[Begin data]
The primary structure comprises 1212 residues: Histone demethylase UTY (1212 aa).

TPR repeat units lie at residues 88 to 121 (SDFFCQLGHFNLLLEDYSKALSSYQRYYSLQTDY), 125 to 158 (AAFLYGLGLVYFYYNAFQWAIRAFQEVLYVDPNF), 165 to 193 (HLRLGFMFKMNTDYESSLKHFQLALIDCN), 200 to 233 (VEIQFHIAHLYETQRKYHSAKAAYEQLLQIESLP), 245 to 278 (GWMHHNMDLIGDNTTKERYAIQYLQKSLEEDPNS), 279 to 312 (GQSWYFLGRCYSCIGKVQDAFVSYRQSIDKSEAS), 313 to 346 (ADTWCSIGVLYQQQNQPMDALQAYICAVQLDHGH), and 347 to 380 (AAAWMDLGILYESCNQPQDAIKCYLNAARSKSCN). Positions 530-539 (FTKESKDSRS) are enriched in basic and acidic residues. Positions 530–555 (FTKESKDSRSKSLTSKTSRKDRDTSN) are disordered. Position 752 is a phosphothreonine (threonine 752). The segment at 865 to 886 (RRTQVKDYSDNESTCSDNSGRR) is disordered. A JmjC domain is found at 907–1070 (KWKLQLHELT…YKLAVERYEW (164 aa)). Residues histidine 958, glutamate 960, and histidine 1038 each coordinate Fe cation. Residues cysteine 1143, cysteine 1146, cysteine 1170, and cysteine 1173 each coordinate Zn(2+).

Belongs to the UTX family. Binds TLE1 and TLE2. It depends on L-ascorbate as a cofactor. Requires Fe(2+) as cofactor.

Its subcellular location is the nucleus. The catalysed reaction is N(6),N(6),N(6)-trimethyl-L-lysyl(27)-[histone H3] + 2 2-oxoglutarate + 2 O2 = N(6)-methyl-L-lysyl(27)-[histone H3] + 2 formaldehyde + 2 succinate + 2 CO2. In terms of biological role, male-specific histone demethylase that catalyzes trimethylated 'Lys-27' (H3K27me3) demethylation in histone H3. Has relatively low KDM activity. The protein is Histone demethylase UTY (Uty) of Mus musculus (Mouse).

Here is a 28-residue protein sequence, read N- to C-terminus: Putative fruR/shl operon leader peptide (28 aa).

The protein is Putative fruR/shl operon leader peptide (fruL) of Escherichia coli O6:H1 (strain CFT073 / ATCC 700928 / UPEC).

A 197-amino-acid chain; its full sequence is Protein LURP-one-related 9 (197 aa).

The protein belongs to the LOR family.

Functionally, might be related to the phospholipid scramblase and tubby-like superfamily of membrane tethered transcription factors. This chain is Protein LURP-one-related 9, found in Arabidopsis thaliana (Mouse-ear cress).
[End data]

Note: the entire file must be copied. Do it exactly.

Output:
The primary structure comprises 1212 residues: Histone demethylase UTY (1212 aa).

TPR repeat units lie at residues 88 to 121 (SDFFCQLGHFNLLLEDYSKALSSYQRYYSLQTDY), 125 to 158 (AAFLYGLGLVYFYYNAFQWAIRAFQEVLYVDPNF), 165 to 193 (HLRLGFMFKMNTDYESSLKHFQLALIDCN), 200 to 233 (VEIQFHIAHLYETQRKYHSAKAAYEQLLQIESLP), 245 to 278 (GWMHHNMDLIGDNTTKERYAIQYLQKSLEEDPNS), 279 to 312 (GQSWYFLGRCYSCIGKVQDAFVSYRQSIDKSEAS), 313 to 346 (ADTWCSIGVLYQQQNQPMDALQAYICAVQLDHGH), and 347 to 380 (AAAWMDLGILYESCNQPQDAIKCYLNAARSKSCN). Positions 530-539 (FTKESKDSRS) are enriched in basic and acidic residues. Positions 530–555 (FTKESKDSRSKSLTSKTSRKDRDTSN) are disordered. Position 752 is a phosphothreonine (threonine 752). The segment at 865 to 886 (RRTQVKDYSDNESTCSDNSGRR) is disordered. A JmjC domain is found at 907–1070 (KWKLQLHELT…YKLAVERYEW (164 aa)). Residues histidine 958, glutamate 960, and histidine 1038 each coordinate Fe cation. Residues cysteine 1143, cysteine 1146, cysteine 1170, and cysteine 1173 each coordinate Zn(2+).

Belongs to the UTX family. Binds TLE1 and TLE2. It depends on L-ascorbate as a cofactor. Requires Fe(2+) as cofactor.

Its subcellular location is the nucleus. The catalysed reaction is N(6),N(6),N(6)-trimethyl-L-lysyl(27)-[histone H3] + 2 2-oxoglutarate + 2 O2 = N(6)-methyl-L-lysyl(27)-[histone H3] + 2 formaldehyde + 2 succinate + 2 CO2. In terms of biological role, male-specific histone demethylase that catalyzes trimethylated 'Lys-27' (H3K27me3) demethylation in histone H3. Has relatively low KDM activity. The protein is Histone demethylase UTY (Uty) of Mus musculus (Mouse).

Here is a 28-residue protein sequence, read N- to C-terminus: Putative fruR/shl operon leader peptide (28 aa).

The protein is Putative fruR/shl operon leader peptide (fruL) of Escherichia coli O6:H1 (strain CFT073 / ATCC 700928 / UPEC).

A 197-amino-acid chain; its full sequence is Protein LURP-one-related 9 (197 aa).

The protein belongs to the LOR family.

Functionally, might be related to the phospholipid scramblase and tubby-like superfamily of membrane tethered transcription factors. This chain is Protein LURP-one-related 9, found in Arabidopsis thaliana (Mouse-ear cress).